The whole purpose of doing the video is to raise money for these guys. I don’t care about the video; I care about people looking at the video and going, “Whoa! That’s a whole nation of little people. Let’s heal a nation.” Let’s do what we’re supposed to do. Let’s pray for this country. Let’s go help this organization out. Let’s check our own hearts. I don’t know what it’s going to be, but I just want everyone to help them.
“The overarching goal was, let’s raise thousands and thousands of dollars for this organization because the price of a car here could build a rescue home for them.”
When we were leaving the undisclosed location, and we just played volleyball with these — (audibly chokes up) sorry… with these, like, seven-year-old kids to teenagers, and they’ve all been rescued. I’m like, Oh my god, these kids are as young as my daughter. I was freaking out. And Nelson, our guitarist, just grabbed me and went, “Tommy, we have to help these people.” So I was like, let’s just do it. Let’s do a video, then. Let’s start filming and utilize this medium of music and raise awareness. That’s where it all came together.
I hit up my friend Eric that is a screenprinter and one of my closest friends and said, “Hey, if we get you a design, can you print shirts? And if people donate, can you print a shirt for them?” The overarching goal was, let’s raise thousands and thousands of dollars for this organization because the price of a car here could build a rescue home for them. You know? It’s just insane to me. I feel like — Everybody! Give them thousands of dollars! (Laughs) Give them all the money!
(In a serious tone) Rescue these kids. They’re being raped every single day. We have got to stop this in our generation. We’ve got to look at the perversion and the selfishness and the greed behind this stuff and see it in a museum by the end of our lifetime. Like, we cannot believe this USED to happen. We’ve got to heal this nation of Cambodia. My heart just breaks for them. So, that’s kind of been the journey, man.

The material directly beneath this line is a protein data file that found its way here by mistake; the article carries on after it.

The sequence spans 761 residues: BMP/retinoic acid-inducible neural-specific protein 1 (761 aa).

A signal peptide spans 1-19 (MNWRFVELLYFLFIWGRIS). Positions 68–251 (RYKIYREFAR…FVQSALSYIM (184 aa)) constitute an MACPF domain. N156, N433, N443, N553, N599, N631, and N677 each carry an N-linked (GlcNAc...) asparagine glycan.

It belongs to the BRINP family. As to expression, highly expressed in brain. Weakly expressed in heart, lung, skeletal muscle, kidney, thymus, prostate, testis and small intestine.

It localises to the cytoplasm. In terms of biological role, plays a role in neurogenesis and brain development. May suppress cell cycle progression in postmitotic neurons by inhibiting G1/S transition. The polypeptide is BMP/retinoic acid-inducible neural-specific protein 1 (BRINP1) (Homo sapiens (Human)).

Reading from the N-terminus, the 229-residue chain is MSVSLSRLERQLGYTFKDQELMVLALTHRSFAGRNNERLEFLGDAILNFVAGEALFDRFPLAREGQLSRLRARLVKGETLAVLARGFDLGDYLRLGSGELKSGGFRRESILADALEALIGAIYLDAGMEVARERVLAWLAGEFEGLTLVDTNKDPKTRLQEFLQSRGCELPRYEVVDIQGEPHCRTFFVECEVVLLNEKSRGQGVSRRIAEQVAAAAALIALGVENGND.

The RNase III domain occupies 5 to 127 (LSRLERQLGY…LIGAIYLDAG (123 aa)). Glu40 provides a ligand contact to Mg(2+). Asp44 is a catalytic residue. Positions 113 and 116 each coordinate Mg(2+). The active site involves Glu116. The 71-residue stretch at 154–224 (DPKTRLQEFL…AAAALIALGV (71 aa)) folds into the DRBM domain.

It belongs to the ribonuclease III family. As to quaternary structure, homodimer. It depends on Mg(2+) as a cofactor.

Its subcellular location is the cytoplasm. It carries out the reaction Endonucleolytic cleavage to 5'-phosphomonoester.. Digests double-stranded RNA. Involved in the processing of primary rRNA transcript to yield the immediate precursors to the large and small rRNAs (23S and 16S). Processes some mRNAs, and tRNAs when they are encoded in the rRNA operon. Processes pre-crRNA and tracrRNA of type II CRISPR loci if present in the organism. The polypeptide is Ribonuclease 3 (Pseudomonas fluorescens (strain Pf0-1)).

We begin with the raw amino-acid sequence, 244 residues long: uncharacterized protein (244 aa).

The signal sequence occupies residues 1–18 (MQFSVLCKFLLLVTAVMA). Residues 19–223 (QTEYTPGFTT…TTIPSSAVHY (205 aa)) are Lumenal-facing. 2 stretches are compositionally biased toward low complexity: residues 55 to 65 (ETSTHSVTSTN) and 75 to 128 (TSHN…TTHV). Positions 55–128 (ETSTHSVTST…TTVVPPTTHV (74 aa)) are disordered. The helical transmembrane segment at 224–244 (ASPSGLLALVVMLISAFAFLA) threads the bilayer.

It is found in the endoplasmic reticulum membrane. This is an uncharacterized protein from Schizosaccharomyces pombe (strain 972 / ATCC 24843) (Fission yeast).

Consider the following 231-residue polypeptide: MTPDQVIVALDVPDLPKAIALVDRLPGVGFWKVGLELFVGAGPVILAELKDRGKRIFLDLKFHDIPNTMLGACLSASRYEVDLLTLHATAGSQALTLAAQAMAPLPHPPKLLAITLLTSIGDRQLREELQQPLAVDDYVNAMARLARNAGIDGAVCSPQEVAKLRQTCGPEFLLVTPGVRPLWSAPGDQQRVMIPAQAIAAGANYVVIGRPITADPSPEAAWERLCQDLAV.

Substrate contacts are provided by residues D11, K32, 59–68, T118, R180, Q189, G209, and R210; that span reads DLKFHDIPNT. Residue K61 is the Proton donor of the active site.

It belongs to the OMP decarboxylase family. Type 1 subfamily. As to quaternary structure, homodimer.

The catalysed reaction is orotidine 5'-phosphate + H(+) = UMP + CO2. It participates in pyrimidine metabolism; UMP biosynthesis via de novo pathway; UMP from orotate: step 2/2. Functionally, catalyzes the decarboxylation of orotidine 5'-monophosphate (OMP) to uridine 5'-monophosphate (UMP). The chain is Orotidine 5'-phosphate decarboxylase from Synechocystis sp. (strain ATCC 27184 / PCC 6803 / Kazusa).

HM: You say you don’t care about the video, but the video makes this situation very real. It puts the proverbial name to the face. I think it’s very cool that you guys decided to do that.
I think it’s also crazy that, spur of the moment, that was your decision, and, based on the outcome, it’s pretty brilliant. It came out really well. The passion in it, and seeing the people in the video, does a great job of making what you guys are trying to do real. You have a very real smile on your face looking at these people.
TG: I hope so.
HM: Do you want to talk more about the shirt and where people can get it, anything about what their donation does and how it can help?
TG: I’d love to say that we got this, that everything’s hooked up so everything’s free, but it’s not. I think to print and ship the shirt to everybody, it’s going to be like $13-$15, so we just called it $15 even. So, if you want a shirt, donate $30 and half of that goes to the cost of the shirt. Everything above that goes directly to Agape International at the end of this campaign.
We’re going to deliver this love gift, essentially this offering, to them on Valentine’s Day, just going to send it to them. The goal is, over the next month, to get as many orders as we can. Give any amount over the $30 suggested donation! Anything over $30 goes to them to do anything they can. We’re not touching any of the donations. We just want to cover the cost of the shirt and the shipping and the printing. We’ve got a month to do it.
My goal is to just get thousands of people to give a small donation of $30 or more. And he’ll have the site and the link here that you’ll be able to see through HM. Click on that, you pick your size, donate, and at the end of this campaign, you’ll get your shirt shipped out to you right around Valentine’s Day. We’re going to give it a month so we know how many orders to fill, then he’s going to print everything, then we’re sending all the money to Agape and all the shirts to all of you who donated.
A very special thanks to Danielle Martin for her help with this feature.
Sleeping Giant in Cambodia was posted on January 14, 2017 for HM Magazine and authored by David Stagg.